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The Whole-Brain Child: 12 Revolutionary Strategies to Nurture Your Child’s Developing Mind
You’ve had those days, right? When the sleep deprivation, the muddy cleats, the peanut butter on the new jacket, the homework battles, the Play-Doh in your computer keyboard, and the refrains of “She started it!” leave you counting the minutes until bedtime. On these days, when you (again?!!) have to pry a raisin from a nostril, it seems like the most you can hope for is to survive.
However, when it comes to your children, you’re aiming a lot higher than mere survival. Of course you want to get through those diɽcult tantrum-in-the-restaurant moments. But whether you’re a parent or other committed caregiver in a child’s life, your ultimate goal is to raise kids in a way that lets them thrive. You want them to enjoy meaningful relationships, be caring and compassionate, do well in school, work hard and be responsible, and feel good about who they are.
We’ve met with thousands of parents over the years. When we ask them what matters most to them, versions of these two goals almost always top the list. They want to survive diɽcult parenting moments, and they want their kids and their family to thrive. As parents ourselves, we share these same goals for our own families. In our nobler, calmer, saner moments, we care about nurturing our kids’ minds, increasing their sense of wonder, and helping them reach their potential in all aspects of life. But in the more frantic, stressful, bribe-the-toddler-into-the-car-seat-so-we-can-rush-to-the-soccer-game moments, sometimes all we can hope for is to avoid yelling or hearing someone say, “You’re so mean!
Take a moment and ask yourself: What do you really want for your children? What qualities do you hope they develop and take into their adult lives? Most likely you want them to be happy, independent, and successful. You want them to enjoy fulɹlling relationships and live a life full of meaning and purpose. Now think about what percentage of your time you spend intentionally developing these qualities in your children. If you’re like most parents, you worry that you spend too much time just trying to get through the day (and sometimes the next ɹve minutes) and not enough time creating experiences that help your children thrive, both today and in the future.
You might even measure yourself against some sort of perfect parent who never struggles to survive, who seemingly spends every waking second helping her children thrive. You know, the PTA president who cooks organic, well-balanced meals while reading to her kids in Latin about the importance of helping others, then escorts them to the art museum in the hybrid that plays classical music and mists lavender aromatherapy through the airconditioning vents. None of us can match up to this imaginary superparent. Especially when we feel like a large percentage of our days are spent in full-blown survival mode, where we ɹnd ourselves wild-eyed and red-faced at the end of a birthday party, shouting, “If there’s one more argument over that bow and arrow, nobody’s getting any presents!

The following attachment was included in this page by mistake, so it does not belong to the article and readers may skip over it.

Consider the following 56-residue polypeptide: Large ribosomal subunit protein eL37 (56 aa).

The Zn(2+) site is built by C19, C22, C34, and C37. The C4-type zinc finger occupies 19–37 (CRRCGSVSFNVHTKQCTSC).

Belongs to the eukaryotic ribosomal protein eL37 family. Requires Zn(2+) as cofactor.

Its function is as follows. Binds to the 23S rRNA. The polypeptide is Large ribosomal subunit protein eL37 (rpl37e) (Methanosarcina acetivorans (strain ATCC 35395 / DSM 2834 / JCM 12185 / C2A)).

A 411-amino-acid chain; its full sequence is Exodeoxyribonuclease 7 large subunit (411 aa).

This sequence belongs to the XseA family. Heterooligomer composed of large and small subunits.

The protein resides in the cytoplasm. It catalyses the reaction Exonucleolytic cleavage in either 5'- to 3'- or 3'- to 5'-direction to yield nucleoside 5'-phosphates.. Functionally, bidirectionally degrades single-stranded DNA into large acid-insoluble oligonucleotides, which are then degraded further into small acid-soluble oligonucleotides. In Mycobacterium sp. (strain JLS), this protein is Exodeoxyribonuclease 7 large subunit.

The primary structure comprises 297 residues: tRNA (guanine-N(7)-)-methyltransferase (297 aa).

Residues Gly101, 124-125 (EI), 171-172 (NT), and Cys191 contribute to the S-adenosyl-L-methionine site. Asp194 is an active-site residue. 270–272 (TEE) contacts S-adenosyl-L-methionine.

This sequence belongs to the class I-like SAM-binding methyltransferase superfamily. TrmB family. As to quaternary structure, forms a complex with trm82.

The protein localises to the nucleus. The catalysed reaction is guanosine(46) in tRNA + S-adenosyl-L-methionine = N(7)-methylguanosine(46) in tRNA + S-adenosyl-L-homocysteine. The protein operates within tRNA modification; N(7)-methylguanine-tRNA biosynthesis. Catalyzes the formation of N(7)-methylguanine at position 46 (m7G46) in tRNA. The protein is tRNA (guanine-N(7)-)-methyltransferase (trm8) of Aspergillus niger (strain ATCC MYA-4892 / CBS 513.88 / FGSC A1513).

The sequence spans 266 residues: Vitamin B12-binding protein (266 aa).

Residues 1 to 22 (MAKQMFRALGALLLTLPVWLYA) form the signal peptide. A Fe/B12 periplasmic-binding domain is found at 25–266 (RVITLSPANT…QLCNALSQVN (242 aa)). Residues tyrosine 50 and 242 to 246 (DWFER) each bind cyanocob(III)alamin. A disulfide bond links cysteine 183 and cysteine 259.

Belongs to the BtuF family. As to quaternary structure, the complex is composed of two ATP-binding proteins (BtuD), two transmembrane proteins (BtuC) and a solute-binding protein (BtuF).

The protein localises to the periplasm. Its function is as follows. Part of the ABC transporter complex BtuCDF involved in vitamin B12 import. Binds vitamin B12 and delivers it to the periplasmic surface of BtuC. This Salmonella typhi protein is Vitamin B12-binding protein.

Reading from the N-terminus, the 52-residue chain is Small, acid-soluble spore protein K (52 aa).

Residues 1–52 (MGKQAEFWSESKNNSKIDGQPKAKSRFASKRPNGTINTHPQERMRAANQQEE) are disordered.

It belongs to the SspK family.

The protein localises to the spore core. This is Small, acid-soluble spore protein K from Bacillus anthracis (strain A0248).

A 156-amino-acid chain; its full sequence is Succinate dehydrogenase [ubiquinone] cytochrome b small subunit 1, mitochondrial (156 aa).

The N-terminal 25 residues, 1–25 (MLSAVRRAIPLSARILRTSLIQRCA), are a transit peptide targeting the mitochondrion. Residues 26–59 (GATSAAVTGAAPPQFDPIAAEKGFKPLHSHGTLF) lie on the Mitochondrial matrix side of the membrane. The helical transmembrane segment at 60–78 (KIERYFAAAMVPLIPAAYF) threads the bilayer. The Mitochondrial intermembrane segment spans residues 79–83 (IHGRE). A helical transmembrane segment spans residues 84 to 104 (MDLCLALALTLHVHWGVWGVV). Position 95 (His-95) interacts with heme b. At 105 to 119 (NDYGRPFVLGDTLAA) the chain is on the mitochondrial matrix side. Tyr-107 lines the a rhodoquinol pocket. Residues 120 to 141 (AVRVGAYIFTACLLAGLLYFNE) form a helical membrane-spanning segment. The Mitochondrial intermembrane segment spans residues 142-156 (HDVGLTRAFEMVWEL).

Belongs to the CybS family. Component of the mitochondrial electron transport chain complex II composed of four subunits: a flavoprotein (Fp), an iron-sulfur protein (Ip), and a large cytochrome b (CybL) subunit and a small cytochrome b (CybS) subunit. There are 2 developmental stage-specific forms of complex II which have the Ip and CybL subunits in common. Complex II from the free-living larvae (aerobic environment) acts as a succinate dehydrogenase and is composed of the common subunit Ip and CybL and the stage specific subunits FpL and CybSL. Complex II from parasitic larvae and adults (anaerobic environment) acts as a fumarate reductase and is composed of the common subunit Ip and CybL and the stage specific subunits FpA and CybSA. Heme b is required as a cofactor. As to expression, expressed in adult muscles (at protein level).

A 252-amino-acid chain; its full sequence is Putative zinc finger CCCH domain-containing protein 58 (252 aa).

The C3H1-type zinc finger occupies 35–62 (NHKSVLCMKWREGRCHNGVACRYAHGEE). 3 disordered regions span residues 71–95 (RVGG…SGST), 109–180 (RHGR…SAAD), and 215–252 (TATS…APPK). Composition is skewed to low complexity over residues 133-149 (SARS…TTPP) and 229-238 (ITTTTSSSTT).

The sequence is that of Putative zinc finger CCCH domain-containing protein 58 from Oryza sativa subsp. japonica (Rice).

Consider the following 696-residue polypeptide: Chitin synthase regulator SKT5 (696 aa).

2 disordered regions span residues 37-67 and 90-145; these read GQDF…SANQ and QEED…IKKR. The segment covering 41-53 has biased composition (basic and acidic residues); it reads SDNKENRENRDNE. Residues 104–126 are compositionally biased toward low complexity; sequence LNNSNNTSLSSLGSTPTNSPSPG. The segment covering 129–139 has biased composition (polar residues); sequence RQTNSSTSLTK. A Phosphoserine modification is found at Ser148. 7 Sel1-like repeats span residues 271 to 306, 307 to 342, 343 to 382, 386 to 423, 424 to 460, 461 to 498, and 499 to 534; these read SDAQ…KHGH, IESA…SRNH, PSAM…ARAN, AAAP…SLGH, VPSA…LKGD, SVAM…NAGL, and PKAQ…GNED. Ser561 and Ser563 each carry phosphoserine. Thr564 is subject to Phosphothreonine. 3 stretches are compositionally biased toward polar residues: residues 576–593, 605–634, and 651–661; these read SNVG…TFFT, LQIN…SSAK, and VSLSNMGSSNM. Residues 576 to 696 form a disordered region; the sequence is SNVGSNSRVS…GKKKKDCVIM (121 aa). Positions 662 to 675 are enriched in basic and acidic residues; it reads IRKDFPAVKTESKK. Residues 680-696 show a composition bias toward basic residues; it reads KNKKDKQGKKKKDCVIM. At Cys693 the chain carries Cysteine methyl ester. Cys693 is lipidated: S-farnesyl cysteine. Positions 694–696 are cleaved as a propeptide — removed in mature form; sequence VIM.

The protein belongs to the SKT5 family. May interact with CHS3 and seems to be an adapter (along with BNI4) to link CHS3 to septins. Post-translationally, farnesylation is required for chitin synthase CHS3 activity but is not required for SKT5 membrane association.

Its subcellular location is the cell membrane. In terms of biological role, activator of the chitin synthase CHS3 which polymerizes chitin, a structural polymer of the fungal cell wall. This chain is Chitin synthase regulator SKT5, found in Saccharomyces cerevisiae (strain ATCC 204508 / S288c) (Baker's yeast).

If any of this sounds familiar, we’ve got great news for you: the moments you are just trying to survive are actually opportunities to help your child thrive. At times you may feel that the loving, important moments (like having a meaningful conversation about compassion or character) are separate from the parenting challenges (like ɹghting another homework battle or dealing with another meltdown). But they are not separate at all. When your child is disrespectful and talks back to you, when you are asked to come infor a meeting with the principal, when you ɹnd crayon scribbles all over your wall: these are survive moments, no question about it. But at the same time, they are opportunities—even gifts—because a survive moment is also a thrive moment, where the important, meaningful work of parenting takes place.
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Book info The Whole-Brain Child
|Book Title: The Whole-Brain Child: 12 Revolutionary Strategies to Nurture Your Child’s Developing Mind|
|Author: Siegel, Daniel J.|
|Category: Parenting – Childen’s Books|
|Pages: 225 Pages|